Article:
We love to chat books at Sbri – we’re always recommending recent reads to one another and we even make bookmarks now – handmade from our sustainably sourced leather and personalised, of course, to give you even more reasons to dive for your paperback.
With spring finally sprung and brighter days ahead, now seemed like a great time to share some of our favourite books from the last year to get you page turning in the sunshine. Here are five books you need to read this spring, as recommended by Team Sbri.
‘Such a Fun Age’ by Kiley Reid
You’ve probably seen this book all over Instagram (it’s an international bestseller, after all) but if you’ve been doubting whether to pick it up, let us convince you. You won’t regret it.
Such a Fun Age tells the story of Emira, a young Black woman who is accused of kidnapping the white child she is babysitting, and how this event impacts her and her relationships; both professionally, personally, and a messy mix between the two.
This is a book about race, class, privilege and friendship in its many forms. It’s thought provoking, uncomfortable at times, and impactful for sure, but while tackling big topics it still manages to be funny – really funny.
Such a Fun Age is Kiley Reid’s debut novel (woah) and we’re super excited to see what she does next. It was also longlisted for the 2020 Booker Prize sooo don’t just take our word for it.
‘Ghosts’ by Dolly Alderton
We’re big fans of Dolly Alderton in Sbri Studio – devoted listeners of The High Low (still heartbroken it ended) and well-versed in her 2018 memoir, Everything I Know About Love, so her fiction debut was top of our to-read list last year.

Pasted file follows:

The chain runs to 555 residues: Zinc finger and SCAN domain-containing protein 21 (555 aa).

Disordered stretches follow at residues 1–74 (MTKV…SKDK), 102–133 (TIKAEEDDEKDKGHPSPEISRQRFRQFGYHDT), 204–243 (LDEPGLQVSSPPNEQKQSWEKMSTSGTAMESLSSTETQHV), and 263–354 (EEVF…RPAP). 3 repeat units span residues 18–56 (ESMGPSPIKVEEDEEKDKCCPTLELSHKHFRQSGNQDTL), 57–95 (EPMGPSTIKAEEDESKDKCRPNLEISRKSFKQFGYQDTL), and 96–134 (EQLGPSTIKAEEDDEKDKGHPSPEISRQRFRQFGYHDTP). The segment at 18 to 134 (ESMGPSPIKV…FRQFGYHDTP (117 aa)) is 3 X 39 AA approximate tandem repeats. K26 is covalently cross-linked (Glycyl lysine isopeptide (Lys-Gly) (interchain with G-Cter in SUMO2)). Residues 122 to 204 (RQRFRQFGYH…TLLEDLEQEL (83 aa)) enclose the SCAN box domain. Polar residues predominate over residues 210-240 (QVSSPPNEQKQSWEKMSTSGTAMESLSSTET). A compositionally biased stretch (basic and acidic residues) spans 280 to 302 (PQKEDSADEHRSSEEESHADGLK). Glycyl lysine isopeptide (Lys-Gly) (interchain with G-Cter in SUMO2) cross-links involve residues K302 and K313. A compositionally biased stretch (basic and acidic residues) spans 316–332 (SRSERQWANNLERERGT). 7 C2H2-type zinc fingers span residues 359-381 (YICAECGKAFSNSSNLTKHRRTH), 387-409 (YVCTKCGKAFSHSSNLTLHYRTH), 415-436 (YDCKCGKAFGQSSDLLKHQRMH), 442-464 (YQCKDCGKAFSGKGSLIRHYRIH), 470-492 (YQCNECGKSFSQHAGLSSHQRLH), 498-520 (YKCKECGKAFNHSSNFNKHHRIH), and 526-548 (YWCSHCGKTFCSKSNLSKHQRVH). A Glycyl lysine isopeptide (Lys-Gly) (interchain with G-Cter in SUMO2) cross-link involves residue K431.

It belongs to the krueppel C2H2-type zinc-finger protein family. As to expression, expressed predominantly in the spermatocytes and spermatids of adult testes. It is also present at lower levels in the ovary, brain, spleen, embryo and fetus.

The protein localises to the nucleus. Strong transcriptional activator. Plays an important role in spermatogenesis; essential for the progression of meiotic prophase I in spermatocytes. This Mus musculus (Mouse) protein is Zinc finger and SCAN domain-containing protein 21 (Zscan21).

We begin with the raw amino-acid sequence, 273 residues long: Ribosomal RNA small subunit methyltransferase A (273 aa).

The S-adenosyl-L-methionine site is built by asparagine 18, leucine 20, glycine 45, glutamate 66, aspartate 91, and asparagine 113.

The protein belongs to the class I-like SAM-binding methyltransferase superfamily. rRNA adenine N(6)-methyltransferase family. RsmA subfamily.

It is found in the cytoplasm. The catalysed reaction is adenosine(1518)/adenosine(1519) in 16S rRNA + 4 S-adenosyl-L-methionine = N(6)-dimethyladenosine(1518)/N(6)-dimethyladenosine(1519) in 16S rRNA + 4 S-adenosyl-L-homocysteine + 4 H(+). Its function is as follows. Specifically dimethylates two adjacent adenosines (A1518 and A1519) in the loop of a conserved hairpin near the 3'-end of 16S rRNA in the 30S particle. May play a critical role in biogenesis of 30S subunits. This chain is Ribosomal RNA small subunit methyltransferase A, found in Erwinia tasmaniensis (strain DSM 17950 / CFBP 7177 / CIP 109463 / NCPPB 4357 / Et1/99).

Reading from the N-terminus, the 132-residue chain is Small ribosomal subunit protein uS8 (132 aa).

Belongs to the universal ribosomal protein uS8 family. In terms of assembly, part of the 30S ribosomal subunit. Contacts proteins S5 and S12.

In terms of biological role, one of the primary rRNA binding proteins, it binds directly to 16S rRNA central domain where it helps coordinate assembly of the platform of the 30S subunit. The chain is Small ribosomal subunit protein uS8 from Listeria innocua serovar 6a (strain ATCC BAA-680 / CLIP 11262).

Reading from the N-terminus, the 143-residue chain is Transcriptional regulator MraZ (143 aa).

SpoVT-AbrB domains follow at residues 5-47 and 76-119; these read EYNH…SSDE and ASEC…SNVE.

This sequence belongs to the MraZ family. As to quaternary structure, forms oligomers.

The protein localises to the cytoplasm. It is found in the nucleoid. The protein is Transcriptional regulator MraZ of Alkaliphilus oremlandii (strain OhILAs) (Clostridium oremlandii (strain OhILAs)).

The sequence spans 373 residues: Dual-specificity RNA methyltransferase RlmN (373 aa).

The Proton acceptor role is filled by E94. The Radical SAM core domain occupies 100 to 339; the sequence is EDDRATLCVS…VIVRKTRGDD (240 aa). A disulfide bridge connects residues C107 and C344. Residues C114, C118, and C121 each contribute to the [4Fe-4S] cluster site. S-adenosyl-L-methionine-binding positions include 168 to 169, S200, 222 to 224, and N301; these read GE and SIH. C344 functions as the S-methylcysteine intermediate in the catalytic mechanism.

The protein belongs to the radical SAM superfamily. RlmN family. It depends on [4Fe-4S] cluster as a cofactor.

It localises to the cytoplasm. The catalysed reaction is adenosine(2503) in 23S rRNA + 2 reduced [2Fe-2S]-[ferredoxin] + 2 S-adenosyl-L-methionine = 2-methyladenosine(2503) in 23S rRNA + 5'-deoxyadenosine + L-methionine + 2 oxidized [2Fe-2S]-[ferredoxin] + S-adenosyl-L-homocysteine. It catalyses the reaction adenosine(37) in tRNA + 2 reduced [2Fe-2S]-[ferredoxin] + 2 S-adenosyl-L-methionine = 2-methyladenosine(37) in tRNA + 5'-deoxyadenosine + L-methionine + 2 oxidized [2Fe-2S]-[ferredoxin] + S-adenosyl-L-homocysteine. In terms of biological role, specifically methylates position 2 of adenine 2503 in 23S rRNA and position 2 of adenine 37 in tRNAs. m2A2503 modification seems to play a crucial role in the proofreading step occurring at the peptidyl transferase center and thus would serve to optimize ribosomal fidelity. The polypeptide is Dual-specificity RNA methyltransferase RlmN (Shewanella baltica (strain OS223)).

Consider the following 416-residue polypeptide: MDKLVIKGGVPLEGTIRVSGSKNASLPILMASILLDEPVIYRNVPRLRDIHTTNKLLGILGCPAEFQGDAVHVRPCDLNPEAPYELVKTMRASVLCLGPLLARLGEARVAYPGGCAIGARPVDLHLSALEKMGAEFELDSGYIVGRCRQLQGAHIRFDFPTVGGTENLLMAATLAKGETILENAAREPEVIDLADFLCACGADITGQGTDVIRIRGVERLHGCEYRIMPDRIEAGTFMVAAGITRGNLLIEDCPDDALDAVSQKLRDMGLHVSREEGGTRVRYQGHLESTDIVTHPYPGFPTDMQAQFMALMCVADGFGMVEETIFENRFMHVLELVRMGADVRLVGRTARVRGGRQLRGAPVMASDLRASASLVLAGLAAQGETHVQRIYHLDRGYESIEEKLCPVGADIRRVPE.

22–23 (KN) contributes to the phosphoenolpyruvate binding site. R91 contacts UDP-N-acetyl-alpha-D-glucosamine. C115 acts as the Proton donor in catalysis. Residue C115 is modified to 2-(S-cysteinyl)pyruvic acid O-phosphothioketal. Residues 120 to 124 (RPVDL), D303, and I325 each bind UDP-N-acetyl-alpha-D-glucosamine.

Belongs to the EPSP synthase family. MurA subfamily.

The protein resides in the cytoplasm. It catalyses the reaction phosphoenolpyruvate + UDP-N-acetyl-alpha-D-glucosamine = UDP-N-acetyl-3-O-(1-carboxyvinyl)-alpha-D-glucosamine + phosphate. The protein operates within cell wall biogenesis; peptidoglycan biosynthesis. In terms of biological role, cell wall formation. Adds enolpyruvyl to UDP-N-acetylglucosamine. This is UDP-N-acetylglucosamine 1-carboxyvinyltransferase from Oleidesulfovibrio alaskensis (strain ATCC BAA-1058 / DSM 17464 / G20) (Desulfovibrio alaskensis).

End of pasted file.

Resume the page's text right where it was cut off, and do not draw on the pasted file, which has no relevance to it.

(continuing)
Nina is in her early thirties and enters the world of online dating for the first time, while also dealing with friends moving on, her dad’s battle with dementia and a slightly strange downstairs neighbour. Ghosts is a story about friendships, family, love and ageing, about people changing and growing in a multitude of ways…and it’s also about being ghosted (no, that’s not a spoiler – it’s literally in the title).
Ghosts is funny, wise, moving and relatable, and we think you’ll gobble it up in just a few sunny afternoons.
‘Daisy Jones & The Six’ by Taylor Jenkins Reid
This book is so much fun – that’s the best way to describe it. It’s unlike anything we’ve read before because of its creative storytelling format, and we devoured it (if you know of anything similar then please let us know).
Daisy Jones & The Six is the (fictional) account of the (fictional) iconic 70s rock band of the same name, who we wish weren’t fictional at all. It’s the story of their rise and fall, told by the band and the people who knew them in talking heads-style interview snippets.
Reading this book is really immersive, you feel like you’re right there in a Californian summer or at a concert venue (who else could do with that right now?) and you’ll wish you could hear the (fictional) soundtrack for real.
*this book is fictional, did we mention?
‘Queenie’ by Candice Carty-Williams
After reading this novel, we just wanted Queenie to be our best friend. Is that too much to ask?
Queenie is a young Black woman navigating millennial life as a journalist in London, working her way through break ups, career quandaries, dating, friendships and complicated family dynamics. The story tackles race, mental health, trauma and relationships with painful honesty while still making you laugh out loud on (nearly) every page.
Queenie is a novel about identity, family and all the jumbled aspects of life that make us who we are. You follow Queenie through the highs and lows, watching as she makes one questionable decision after another, rooting for her all the way through.
‘Ordinary People’ by Diana Evans
Ordinary People is a beautifully written, lyrical story following the intertwining lives of two couples, set in London at the time of Obama’s election. It’s a novel told through multiple voices exploring identity, parenthood, grief and love.
This book is slower paced than our other recommendations but it’s just as easy to get lost in. Like the title suggests, it’s about the lives of very ordinary people*, dealing with ordinary things – an observant study of convincing characters, with plenty of John Legend references woven in. We loved it.
*Not to be confused with Normal People, although you should definitely read that too.